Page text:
However, in The Hunters, the last of the Darius episodes and the final episode of Season One, the rectory seems to have mysteriously "migrated" all the way to the other side of the sanctuary and further towards the apse (see diagram). Early in the episode we see Darius walking across the room and sitting down at the desk. Then Horton and his henchmen can be seen entering the church through the main doors, which creak ominously. Cut to a shot of Darius hearing the door, then back to Horton and his men walking down the nave. They turn right before they reach the apse and disappear through an archway into the right-hand aisle as a telephone starts ringing. Cut to a shot of Duncan on the phone at the barge trying to call Darius, and getting no answer. This sequence of shots gives the impression that the Hunters burst into the rectory before Darius had a chance to pick up the phone. But the part of the church Horton and his men are heading for as the phone rings is on the opposite side of the sanctuary from where the earlier episodes suggest that the rectory is located. If the rectory is on the right-hand side of the church, as indicated in The Hunters, the chairs visible through the door would be facing right, not left. Obviously there is a little continuity problem here, but one that I suspect few people noticed.
So there are actually two possibilities for the location of the rectory. If it were located just off the north aisle position, the rectory would be in the lovely Square René Viviani. If the rectory were located in the empty area just off the south aisle, it would be hidden from the Square Viviani, behind the buildings in the rue Galande. This is where the actual cloister and chaplain's quarters of St. Julien used to be located, as well as the now-demolished Chapel of St. Blaise and St. Louis. One could argue that since south side of the church was never visible in the series while the Square Viviani was, the southern location would be the best choice. But of course Darius' Church and its rectory are both imaginary places, and not limited by the geographical and architectural realities of St. Julien le Pauvre, except for those areas of the building that were actually shown on camera. Either location would work--just not both. Take your pick, and we'll go inside.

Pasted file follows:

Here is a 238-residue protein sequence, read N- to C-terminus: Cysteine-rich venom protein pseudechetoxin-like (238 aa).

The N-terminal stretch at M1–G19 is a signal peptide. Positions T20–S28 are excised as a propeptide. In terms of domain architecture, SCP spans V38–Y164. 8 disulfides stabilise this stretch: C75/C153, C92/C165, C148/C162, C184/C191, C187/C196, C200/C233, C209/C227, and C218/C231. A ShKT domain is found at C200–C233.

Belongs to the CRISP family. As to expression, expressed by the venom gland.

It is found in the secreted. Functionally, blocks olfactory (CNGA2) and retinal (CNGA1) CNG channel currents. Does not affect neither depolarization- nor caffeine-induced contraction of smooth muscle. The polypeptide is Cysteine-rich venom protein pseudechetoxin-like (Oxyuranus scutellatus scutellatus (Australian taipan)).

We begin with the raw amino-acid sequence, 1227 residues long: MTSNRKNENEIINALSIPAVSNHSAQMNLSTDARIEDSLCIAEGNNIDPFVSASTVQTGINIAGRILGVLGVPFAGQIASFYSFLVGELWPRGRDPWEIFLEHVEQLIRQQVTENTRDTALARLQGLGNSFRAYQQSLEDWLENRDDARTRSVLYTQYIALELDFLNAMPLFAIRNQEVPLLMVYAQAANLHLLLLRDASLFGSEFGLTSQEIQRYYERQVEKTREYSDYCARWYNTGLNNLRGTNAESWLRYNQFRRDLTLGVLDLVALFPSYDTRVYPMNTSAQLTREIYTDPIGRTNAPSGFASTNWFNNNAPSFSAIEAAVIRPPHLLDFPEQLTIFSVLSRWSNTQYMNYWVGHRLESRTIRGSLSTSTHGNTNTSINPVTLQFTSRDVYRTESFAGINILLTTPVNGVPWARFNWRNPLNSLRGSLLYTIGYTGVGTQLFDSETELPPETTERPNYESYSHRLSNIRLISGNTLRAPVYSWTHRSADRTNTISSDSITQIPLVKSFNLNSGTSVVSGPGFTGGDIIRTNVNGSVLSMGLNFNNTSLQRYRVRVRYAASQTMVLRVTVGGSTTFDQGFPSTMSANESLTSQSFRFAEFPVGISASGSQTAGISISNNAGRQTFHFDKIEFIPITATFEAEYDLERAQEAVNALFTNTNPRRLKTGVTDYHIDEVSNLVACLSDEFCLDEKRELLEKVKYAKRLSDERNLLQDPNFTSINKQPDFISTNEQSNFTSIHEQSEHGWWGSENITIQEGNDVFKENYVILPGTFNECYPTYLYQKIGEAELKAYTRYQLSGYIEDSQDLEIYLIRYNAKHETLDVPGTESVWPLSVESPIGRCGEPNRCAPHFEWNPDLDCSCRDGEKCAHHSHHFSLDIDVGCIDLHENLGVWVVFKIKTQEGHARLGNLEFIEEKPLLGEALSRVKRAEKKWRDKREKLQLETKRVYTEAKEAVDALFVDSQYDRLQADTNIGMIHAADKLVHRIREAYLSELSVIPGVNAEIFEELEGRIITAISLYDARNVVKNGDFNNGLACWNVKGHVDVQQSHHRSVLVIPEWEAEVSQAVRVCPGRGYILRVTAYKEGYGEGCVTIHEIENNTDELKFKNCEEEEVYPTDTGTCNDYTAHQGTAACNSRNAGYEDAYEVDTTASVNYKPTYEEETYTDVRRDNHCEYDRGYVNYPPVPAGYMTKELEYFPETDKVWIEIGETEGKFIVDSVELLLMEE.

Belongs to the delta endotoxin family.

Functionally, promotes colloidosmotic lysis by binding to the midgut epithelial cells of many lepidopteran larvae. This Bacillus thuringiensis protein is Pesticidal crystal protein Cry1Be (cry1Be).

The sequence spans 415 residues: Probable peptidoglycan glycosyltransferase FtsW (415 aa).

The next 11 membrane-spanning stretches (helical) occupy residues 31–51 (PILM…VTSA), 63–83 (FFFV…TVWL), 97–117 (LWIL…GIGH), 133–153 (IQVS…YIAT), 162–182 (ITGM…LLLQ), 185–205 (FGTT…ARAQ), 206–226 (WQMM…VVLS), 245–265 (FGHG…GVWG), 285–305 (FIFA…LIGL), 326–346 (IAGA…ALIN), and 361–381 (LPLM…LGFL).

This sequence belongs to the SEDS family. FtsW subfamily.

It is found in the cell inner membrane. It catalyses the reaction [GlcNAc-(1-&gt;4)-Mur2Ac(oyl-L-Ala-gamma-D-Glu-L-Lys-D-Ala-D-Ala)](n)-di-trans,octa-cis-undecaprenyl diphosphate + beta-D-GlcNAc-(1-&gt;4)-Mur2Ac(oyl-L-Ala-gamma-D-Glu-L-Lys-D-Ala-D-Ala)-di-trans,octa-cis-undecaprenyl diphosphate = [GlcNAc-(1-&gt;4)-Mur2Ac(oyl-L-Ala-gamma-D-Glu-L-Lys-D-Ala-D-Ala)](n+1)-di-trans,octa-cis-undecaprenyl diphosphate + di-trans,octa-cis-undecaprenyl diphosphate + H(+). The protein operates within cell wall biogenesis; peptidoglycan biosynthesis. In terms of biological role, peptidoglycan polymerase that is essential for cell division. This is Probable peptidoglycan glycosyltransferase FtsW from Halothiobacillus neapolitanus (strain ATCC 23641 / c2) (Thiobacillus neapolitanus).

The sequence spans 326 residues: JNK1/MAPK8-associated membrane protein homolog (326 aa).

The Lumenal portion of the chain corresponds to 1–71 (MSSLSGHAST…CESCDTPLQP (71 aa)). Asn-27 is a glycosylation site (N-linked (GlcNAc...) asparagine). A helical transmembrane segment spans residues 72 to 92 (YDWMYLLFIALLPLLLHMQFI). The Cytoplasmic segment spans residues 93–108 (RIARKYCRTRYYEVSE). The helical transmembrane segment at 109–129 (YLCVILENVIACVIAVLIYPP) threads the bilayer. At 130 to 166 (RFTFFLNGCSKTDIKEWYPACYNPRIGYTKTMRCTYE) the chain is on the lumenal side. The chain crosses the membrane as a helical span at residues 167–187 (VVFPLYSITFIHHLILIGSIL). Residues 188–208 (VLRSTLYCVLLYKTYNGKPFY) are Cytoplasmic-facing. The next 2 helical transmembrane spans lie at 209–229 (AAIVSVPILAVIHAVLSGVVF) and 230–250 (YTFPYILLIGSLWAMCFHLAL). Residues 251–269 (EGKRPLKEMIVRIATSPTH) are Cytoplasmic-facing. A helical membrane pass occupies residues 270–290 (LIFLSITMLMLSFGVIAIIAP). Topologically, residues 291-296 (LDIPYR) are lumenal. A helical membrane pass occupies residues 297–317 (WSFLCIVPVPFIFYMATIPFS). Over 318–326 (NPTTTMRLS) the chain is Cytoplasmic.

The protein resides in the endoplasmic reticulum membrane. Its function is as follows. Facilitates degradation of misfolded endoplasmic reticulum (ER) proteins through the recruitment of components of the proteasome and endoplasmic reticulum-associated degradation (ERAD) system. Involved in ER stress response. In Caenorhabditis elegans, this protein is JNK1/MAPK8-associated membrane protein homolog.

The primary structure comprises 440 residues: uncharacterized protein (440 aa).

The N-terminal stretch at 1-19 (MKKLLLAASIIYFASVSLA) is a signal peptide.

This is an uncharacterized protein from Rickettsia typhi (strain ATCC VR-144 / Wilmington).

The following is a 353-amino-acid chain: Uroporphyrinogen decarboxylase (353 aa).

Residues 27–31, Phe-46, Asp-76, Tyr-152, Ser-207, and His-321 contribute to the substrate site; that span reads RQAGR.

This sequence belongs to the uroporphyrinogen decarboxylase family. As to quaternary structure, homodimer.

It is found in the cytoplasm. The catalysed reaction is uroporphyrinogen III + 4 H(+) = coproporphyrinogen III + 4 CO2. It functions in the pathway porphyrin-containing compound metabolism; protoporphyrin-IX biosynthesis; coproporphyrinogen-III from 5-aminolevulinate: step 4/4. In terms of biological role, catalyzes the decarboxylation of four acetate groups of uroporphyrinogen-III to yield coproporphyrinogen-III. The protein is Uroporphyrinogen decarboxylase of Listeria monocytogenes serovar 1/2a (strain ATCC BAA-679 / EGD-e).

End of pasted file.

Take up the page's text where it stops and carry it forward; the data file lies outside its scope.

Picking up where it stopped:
The door of the rectory is of dark wood with ornate cast iron hinges in a large filigree leaf shape. (The door is a bit unusual because it swings outward as it opens. Most doors leading to an interior room open inwards). The room we find ourselves standing in is not huge, but neither is it small, considering all the furniture it contains. I am just guessing, but in my estimation there might be around 400-500 square feet of floor space here. It is hard to be certain about the shape of the room, because you never see all of it at once in the episodes, but I think it is almost, but not quite, square-shaped. (See the floor plan below. Nothing is drawn to scale, of course--it's all just an approximation based on what I could see in the episodes).
The walls appear to be made of stone, the same color and type as the warm-toned ashlar veneer that was used in the construction of the real church of St. Julien. The ceiling of the rectory must be quite high, at least ten feet or more. In the first four Darius episodes we cannot tell if it is vaulted or not. In the fifth episode, vaulting is definitely visible in some of the shots (more about this later on).